During a virtual roundtable hosted by the Stigler Center at the University of Chicago’s Booth School of Business, participants highlighted the dangers of embracing new surveillance technology too quickly during the COVID-19 pandemic, warning that federal and corporate overreach could end up infringing on individual privacy.
The discussion, part of the Stigler Center’s series on the “Political Economy of COVID-19,” featured Lior Strahilevitz, a professor at the University of Chicago Law School, and Julia Angwin, editor-in-chief of The Markup, a news site that investigates the tech industry. (Angwin also graduated from the U. of C.) The conversation was moderated by Betsy Reed, editor-in-chief of The Intercept.
Angwin began the discussion by pointing to possible similarities between the development of public health technology to help combat the pandemic and the federal government’s creation of surveillance programs after the September 11 terrorist attacks.
“After 9/11, when this nation faced a crisis...we learned that the U.S. secretly enacted a whole bunch of mass surveillance programs to protect themselves against future terrorist events,” she said. “People are turning again to tech and surveillance as a solution — it’s very tempting to think we could technology our way through this.”
For example, contact tracing — identifying and tracking people who have been diagnosed with COVID-19 in order to determine possible chains of transmission for the disease — can often require widespread data collection in order to be implemented on a large scale. “How can we track this disease without actually tracking and building a database of every single person’s actual movements?”, said Angwin. “We’ve never built a complete database of everyone’s live moments — the ramifications of that are almost boggling to the mind.”
As Strahilevitz pointed out, laws in the United States don’t necessarily prevent large-scale data collection for public health uses. That’s also the case in South Korea, where a 2015 amendment to the country’s “stringent data privacy law” ultimately allowed the government to collect and share individual data with government agencies and the public.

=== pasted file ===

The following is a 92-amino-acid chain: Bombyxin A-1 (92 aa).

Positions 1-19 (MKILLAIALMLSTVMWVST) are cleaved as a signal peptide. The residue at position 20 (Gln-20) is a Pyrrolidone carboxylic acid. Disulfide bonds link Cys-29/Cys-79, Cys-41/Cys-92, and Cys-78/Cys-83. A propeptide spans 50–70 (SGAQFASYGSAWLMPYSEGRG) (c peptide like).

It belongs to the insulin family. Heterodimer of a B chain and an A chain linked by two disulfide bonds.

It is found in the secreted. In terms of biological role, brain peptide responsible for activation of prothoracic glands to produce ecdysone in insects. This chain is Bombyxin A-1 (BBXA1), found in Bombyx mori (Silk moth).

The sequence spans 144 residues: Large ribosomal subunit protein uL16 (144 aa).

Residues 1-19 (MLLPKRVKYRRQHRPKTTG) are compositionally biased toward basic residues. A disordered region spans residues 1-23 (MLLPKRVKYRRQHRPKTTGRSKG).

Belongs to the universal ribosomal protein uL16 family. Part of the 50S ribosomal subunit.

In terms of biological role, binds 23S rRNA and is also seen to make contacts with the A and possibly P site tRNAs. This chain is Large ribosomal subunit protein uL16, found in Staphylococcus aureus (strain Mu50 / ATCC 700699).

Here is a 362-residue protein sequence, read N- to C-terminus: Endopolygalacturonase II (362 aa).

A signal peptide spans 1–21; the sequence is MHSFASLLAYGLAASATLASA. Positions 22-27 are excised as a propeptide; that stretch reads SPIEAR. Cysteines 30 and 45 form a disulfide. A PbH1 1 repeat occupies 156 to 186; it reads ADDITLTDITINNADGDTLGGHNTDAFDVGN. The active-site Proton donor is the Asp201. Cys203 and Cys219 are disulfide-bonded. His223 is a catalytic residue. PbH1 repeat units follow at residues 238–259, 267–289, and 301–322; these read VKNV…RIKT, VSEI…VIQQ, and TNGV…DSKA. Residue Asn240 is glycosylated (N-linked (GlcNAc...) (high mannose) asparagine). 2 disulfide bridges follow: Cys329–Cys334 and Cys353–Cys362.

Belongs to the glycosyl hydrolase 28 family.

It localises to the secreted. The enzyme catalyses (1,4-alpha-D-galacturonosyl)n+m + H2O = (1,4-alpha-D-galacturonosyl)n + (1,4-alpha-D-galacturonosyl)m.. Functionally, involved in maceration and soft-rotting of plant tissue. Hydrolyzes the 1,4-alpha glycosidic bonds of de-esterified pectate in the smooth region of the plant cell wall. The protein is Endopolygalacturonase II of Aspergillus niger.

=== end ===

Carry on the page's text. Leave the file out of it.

“If (data) is used for law-enforcement purposes, then the judiciary looks at these issues with a lot of skepticism, whereas when it’s used solely for public health purposes then the judiciary tends to be much more permissive with regard to what the government wants to do,” said Strahilevitz. “We have to be thinking about how to give people more awareness of what’s happening and more effective autonomy when we’re in non-emergency times. Government regulators have largely not been up to task of protecting people.”
Both Angwin and Strahilevitz argued that the problem with allowing for the creation of databases like this is the possibility of “mission creep”: the gradual expansion of a program beyond its initial scope. “The Patriot Act turned into, ‘Here are all these investigative tools the Justice Department has wanted for a long, long time.’ There was an opportunity amidst very substantial public anxiety to give the DOJ the wish list and have it fly through Congress,” said Strahilevitz.